Myth 2: Alan Leo bears the original responsibility for replacing traditional natal astrology with Sun sign-based astrology.
This claim is demonstrably false with reference both to the historical sequence of astrological publications by different writers and to the varied content of Leo’s own works.
At least three American astrologers moved in the direction of placing greater emphasis on the importance of the Sun in natal astrology before Leo did. Hiram E. Butler’s Solar Biology (1887) was the first modern astrology book to place a pre-eminent emphasis on the natal Sun, and also the first one to delineate the 144 natal Sun-Moon combinations, a lead also later followed by Leo.
Subsequently, Eleanor Kirk’s The Influence of the Zodiac upon Human Life (1894) and W. J. Colville’s Our Places in the Universal Zodiac (1895) were early examples of full-length books dedicated solely to Sun signs. Both predated Alan Leo’s only, shorter book of this nature, Everybody’s Astrology (1901), in the first edition of which pp. 3-60 are given over to the twelve Sun signs. In fact, they predated all Alan Leo’s books, most of which also incidentally cover far more ground than just Sun signs.
A measure of modern psychological Sun sign awareness was thus demonstrably established in both popular culture and astrological culture before Alan Leo’s first books appeared on the marketplace. While his influence was strong, his approach of giving relatively lengthy delineations of the Sun signs did not occur in a cultural vacuum.
Myth 3: It was under the influence of C. G. Jung in the 1970s that astrologers began to use reasoning by analogy from myth to determine the influence of previously unstudied celestial bodies, such as asteroids and Chiron.
This is a falsely modernist view of history. The development of astrological reasoning from myth had in fact already taken shape by 1930, with Llewellyn George’s articles on Pluto; and he was not an isolated case: in the early 1930s, several other astrologers writing on Pluto reasoned from myth too, notably Mabel Baudot[2a] in the pages of Astrology: the Astrologer’s Quarterly in 1931.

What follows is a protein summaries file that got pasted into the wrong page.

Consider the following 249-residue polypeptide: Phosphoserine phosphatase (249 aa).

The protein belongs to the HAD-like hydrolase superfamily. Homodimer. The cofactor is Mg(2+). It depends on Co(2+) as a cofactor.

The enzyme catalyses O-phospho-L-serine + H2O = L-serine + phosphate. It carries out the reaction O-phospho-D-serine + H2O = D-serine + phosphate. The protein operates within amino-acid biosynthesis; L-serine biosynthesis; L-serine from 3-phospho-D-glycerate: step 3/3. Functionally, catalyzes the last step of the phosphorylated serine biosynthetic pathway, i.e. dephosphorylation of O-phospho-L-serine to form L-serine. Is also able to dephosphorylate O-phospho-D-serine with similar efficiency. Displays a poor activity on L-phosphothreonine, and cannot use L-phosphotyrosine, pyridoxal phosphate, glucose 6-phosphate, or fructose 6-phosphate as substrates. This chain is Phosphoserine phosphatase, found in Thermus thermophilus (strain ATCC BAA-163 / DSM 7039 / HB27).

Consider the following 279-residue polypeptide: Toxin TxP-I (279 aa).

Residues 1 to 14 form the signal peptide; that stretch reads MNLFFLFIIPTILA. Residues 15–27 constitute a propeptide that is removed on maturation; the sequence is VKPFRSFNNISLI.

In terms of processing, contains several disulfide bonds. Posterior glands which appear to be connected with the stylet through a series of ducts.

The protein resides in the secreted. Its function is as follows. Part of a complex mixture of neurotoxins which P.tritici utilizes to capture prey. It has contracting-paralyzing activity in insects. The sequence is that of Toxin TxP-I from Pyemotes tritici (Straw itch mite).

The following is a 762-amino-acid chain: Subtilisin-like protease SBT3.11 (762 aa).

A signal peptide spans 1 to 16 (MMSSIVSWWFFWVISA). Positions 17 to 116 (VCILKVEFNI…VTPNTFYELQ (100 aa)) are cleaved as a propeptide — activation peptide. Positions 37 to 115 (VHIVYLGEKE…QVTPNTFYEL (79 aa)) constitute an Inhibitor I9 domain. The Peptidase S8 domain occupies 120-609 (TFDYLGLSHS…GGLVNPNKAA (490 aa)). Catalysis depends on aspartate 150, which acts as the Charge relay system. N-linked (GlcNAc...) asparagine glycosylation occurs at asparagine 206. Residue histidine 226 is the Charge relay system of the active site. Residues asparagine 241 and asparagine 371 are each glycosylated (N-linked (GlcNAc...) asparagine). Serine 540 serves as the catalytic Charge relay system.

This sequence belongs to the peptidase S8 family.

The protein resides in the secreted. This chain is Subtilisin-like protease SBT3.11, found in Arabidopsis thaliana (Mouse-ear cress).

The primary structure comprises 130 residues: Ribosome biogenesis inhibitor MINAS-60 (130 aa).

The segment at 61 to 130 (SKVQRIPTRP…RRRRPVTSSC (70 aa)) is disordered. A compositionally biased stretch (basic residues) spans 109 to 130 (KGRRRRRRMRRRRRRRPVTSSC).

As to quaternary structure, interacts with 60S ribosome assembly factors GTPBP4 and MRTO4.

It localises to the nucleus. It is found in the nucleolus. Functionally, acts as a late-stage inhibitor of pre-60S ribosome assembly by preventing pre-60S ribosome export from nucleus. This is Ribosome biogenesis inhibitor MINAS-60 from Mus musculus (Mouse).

A telling extract from one of Llewellyn George’s articles on Pluto, in The Astrological Bulletina from late 1930, deserves citation at this juncture:
“Man has only just now become keen and capable enough to “discover” the planet and it will be some time yet before he becomes physically and mentally attuned sufficiently to manifest any reactions to the influence of its vibrations and in the course of time these will develop the ability to respond to its influence. In the interim researchers will be learning something about Pluto by means of analogy, that is, study of resemblance of properties or relations; similarity without identity; reasoning in which from certain observed and known relations or resemblances others are inferred; reasoning that proceeds from the individual or particular to a co-ordinate particular, thus involving both induction and deduction. In other words, analogy is specifically a resemblance of relations, a resemblance that may be reasoned from, so that from the likeness in certain respects we may infer that other and perhaps deeper relations exist. In fact, that is just what we have been doing in this article – comparing the known factors of Pluto with its mythological features and deducing its rulership of the sign Scorpio. It may be called masculine, stern, somewhat inscrutable, not itself malignant but dealing with high potencies; invoked by or responsive to music….”